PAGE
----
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Landmark anniversary for club which provides support for young burns victims - including the scars that cannot be seen

Four Burns Club members outside Burns Centre 

For children and young people who have experienced a burns injury, not all scars are visible.

Rebuilding self-confidence can sometimes seem daunting.

But over the past two decades, there has been help for those who have visited The Welsh Centre for Burns and Plastic Surgery at Morriston Hospital.

The Welsh Dragon Burns Club was established to offer emotional support to youngsters with burns injuries who have been treated at the Swansea centre or its previous home in Chepstow.

And over the years it has done just that.

Paediatric burns outreach lead nurse, Louise Scannell, who founded the club and remains its chairman, said: “Twenty years ago there was a national burns care review process, which concluded that burns units should have a support for young people, at no cost to them.

“A lot of patients need treatment into adulthood, or life-long treatment. But unless you have lived with a burns injury, you don’t know what it is like.

“The Welsh Dragon Burns Club brings those people together. It is about building confidence and self-esteem. They have a relationship with ourselves but away from the trauma environment of hospital, and it provides a sense of belonging without shame.”

As well as providing emotional support, the club hosts outings and week-long activity camps, and even overseas journeys.

Louise added: “Being all together gives people confidence to achieve. We choose activities to build confidence, and visit outdoor locations, and undertake challenges, and visit places like Center Parcs.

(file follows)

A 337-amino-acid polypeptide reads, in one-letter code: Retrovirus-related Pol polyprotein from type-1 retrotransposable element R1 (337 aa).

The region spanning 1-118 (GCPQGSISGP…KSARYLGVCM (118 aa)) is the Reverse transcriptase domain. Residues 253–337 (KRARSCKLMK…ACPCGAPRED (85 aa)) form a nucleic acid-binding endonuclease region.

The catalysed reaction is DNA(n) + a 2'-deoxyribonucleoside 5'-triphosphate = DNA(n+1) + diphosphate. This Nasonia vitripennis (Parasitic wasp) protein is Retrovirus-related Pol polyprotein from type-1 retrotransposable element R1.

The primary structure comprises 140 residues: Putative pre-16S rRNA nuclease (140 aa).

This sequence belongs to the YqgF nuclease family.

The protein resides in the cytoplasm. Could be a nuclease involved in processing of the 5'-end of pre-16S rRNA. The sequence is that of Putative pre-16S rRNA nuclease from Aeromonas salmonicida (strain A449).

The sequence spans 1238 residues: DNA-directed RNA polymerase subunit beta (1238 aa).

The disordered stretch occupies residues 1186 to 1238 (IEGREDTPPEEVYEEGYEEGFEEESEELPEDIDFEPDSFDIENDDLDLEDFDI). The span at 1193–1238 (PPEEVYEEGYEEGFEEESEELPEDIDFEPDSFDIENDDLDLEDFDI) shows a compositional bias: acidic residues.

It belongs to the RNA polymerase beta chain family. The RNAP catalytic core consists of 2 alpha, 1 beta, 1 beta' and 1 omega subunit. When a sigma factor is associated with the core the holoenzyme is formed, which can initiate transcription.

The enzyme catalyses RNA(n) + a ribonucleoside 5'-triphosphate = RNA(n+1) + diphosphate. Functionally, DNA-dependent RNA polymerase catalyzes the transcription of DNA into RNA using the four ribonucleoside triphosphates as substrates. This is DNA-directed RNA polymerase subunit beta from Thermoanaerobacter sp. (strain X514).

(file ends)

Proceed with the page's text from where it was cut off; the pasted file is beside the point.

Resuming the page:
“We now have some of the older children giving advice, people who have experienced a burns injury and know what it is like.

“Also, people may not like swimming alone because they feel self-conscious, but with others it can be easier for them. We are there to help them navigate their self-esteem.”

The club isn’t funded by the NHS, but receives money from donations, Children in Need, Welsh Government grants, and also their own fundraising.

Having been forced to suspend its activities during the pandemic, its funding reserves are comfortable.

The club marks its 20th anniversary on September 28th, and is preparing to celebrate the landmark with a reunion of hundreds of former patients, hospital staff, volunteers and their families at an afternoon tea event shortly after.

They include former club member Sam Gardiner, from Gowerton.

Now aged 32, she suffered serious injuries to her legs and feet when she was still an infant.

Sam, who works for a Legionella control company, said: “I was 22 months old at the time. My family lived in a home which had an old-fashioned boiler, one without a thermostat, so it was difficult to control the temperature of the water. My mother was down the hallway collecting firewood when I snuck in the bathroom and climbed into the sink. At which time I turned the tap on and unfortunately, it was boiling. I apparently went into shock and was just sitting there when my mum found me, very luckily, seconds later.

“My mum pulled me out straight away, put me in the bath and ran the cold water before calling the ambulance. Initially, due to how small I was, they weren’t sure if I would pull through. But here I am good as new, minus a few toes.

“My feet and lower legs were the worst affected with full thickness burns and some less severe burns on my arm and top of my leg.

“I spent time at Chepstow when the burns’ centre was based there, and then moved back home to Swansea.”